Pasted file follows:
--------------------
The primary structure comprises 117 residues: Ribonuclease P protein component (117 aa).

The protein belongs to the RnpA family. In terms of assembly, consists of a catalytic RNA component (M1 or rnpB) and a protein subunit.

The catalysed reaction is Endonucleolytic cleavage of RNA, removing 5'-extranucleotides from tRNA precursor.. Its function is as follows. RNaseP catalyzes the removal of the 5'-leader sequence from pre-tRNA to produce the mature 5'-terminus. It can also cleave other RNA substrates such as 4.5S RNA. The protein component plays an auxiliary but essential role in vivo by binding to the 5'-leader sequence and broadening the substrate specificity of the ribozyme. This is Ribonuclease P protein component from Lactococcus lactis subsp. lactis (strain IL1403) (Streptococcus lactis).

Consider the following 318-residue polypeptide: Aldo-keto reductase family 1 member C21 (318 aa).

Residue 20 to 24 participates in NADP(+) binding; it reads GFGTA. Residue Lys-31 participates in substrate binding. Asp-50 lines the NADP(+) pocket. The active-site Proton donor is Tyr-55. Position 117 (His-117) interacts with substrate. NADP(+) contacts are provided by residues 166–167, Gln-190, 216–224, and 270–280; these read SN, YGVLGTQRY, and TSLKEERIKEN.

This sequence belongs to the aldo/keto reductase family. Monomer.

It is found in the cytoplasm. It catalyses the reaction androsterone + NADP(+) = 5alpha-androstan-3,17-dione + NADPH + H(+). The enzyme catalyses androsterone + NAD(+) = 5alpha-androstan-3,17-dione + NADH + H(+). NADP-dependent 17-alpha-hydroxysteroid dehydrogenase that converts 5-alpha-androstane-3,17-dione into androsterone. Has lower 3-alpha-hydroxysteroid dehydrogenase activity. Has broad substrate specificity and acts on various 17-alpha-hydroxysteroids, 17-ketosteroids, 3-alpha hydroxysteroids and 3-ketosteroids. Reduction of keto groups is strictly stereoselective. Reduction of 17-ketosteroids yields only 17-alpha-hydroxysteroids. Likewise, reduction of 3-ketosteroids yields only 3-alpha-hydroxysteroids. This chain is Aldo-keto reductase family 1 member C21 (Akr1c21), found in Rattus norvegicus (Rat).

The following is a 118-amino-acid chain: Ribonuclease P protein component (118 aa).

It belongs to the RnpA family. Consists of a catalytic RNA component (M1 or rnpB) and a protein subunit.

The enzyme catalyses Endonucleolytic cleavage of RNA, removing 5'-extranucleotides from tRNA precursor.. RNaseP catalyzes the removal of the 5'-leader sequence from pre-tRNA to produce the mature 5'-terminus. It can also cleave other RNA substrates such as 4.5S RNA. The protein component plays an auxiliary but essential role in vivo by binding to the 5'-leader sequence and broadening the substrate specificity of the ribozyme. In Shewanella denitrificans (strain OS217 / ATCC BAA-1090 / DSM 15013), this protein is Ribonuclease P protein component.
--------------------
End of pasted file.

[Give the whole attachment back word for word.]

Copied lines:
The primary structure comprises 117 residues: Ribonuclease P protein component (117 aa).

The protein belongs to the RnpA family. In terms of assembly, consists of a catalytic RNA component (M1 or rnpB) and a protein subunit.

The catalysed reaction is Endonucleolytic cleavage of RNA, removing 5'-extranucleotides from tRNA precursor.. Its function is as follows. RNaseP catalyzes the removal of the 5'-leader sequence from pre-tRNA to produce the mature 5'-terminus. It can also cleave other RNA substrates such as 4.5S RNA. The protein component plays an auxiliary but essential role in vivo by binding to the 5'-leader sequence and broadening the substrate specificity of the ribozyme. This is Ribonuclease P protein component from Lactococcus lactis subsp. lactis (strain IL1403) (Streptococcus lactis).

Consider the following 318-residue polypeptide: Aldo-keto reductase family 1 member C21 (318 aa).

Residue 20 to 24 participates in NADP(+) binding; it reads GFGTA. Residue Lys-31 participates in substrate binding. Asp-50 lines the NADP(+) pocket. The active-site Proton donor is Tyr-55. Position 117 (His-117) interacts with substrate. NADP(+) contacts are provided by residues 166–167, Gln-190, 216–224, and 270–280; these read SN, YGVLGTQRY, and TSLKEERIKEN.

This sequence belongs to the aldo/keto reductase family. Monomer.

It is found in the cytoplasm. It catalyses the reaction androsterone + NADP(+) = 5alpha-androstan-3,17-dione + NADPH + H(+). The enzyme catalyses androsterone + NAD(+) = 5alpha-androstan-3,17-dione + NADH + H(+). NADP-dependent 17-alpha-hydroxysteroid dehydrogenase that converts 5-alpha-androstane-3,17-dione into androsterone. Has lower 3-alpha-hydroxysteroid dehydrogenase activity. Has broad substrate specificity and acts on various 17-alpha-hydroxysteroids, 17-ketosteroids, 3-alpha hydroxysteroids and 3-ketosteroids. Reduction of keto groups is strictly stereoselective. Reduction of 17-ketosteroids yields only 17-alpha-hydroxysteroids. Likewise, reduction of 3-ketosteroids yields only 3-alpha-hydroxysteroids. This chain is Aldo-keto reductase family 1 member C21 (Akr1c21), found in Rattus norvegicus (Rat).

The following is a 118-amino-acid chain: Ribonuclease P protein component (118 aa).

It belongs to the RnpA family. Consists of a catalytic RNA component (M1 or rnpB) and a protein subunit.

The enzyme catalyses Endonucleolytic cleavage of RNA, removing 5'-extranucleotides from tRNA precursor.. RNaseP catalyzes the removal of the 5'-leader sequence from pre-tRNA to produce the mature 5'-terminus. It can also cleave other RNA substrates such as 4.5S RNA. The protein component plays an auxiliary but essential role in vivo by binding to the 5'-leader sequence and broadening the substrate specificity of the ribozyme. In Shewanella denitrificans (strain OS217 / ATCC BAA-1090 / DSM 15013), this protein is Ribonuclease P protein component.